Sir Terry Frost RA (1915 - 2003)

Sir Terry Frost RA was born in Leamington Spa in the Midlands, and raised by his grandmother. After several jobs, Frost joined the Territorial Army in 1933 and was called up for service upon the declaration of war in 1939. Frost was taken prisoner of war in 1941 and began painting during his internment, sending paintings home in 1944. Whilst in captivity he met British artist and fellow prisoner Adrian Heath. Upon his return to England and on the advice of Heath, Frost moved with his wife to St Ives, and coincidentally the same road as Ben Nicholson and Barbara Hepworth. An artistic community built up, drawn by Nicholson and Hepworth, and included Peter Lanyon and Bryan Winter amongst others. In 1947, Frost returned to London until 1950 to train at Camberwell School of Art, and Frost was heavily influenced by Victor Pasmore, then a teacher at Camberwell. Frost's family remained in Cornwall, and it was the motifs of the Cornish landscape that dominate throughout Frost's career. Coastlines, quays, boats, sails, waves and the sun constitute the building blocks of Frost's formal qualities in his continual negotation between abstraction and figuration, exploring aspects of balance, rhythm, relational shapes, line, colour, space and depth. During the 1950s Frost, alongside Patrick Heron, Bryan Winter and, in particular, Roger Hilton, became one of Britain's most creative, prominent and prolific painters.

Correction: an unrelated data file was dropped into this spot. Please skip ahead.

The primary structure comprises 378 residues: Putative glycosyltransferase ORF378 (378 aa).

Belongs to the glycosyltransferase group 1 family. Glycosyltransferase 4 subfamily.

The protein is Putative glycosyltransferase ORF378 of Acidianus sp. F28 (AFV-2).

Frost had numerous British and international solo exhibitions in his lifetime, including at the Museum of Modern Art, Oxford (1969), the ICA (1971), a touring Arts Council retrospective (1976), the Mayor Gallery (1989), Tate St Ives (198), the British Council in New York (1998) and an RA retrospective in 2000. He was made an RA in 1992 and awarded a knighthood in 1998. Throughout his career, Frost was revered as a teacher, working at Leeds College of Art, Bath Academy of Art, Coventry Art College, Reading University, and the University of California. Frost was awarded an Honorary Doctor of Law by the Council for National Academic Awards in 1977, a Doctorate of Letters by the University of Exeter in 1999 and the same doctorate by the University of Warwick in 2000. Frost's work is held in numerous private and public collections around the world including Tate, MoMA, and the National Gallery of Canada.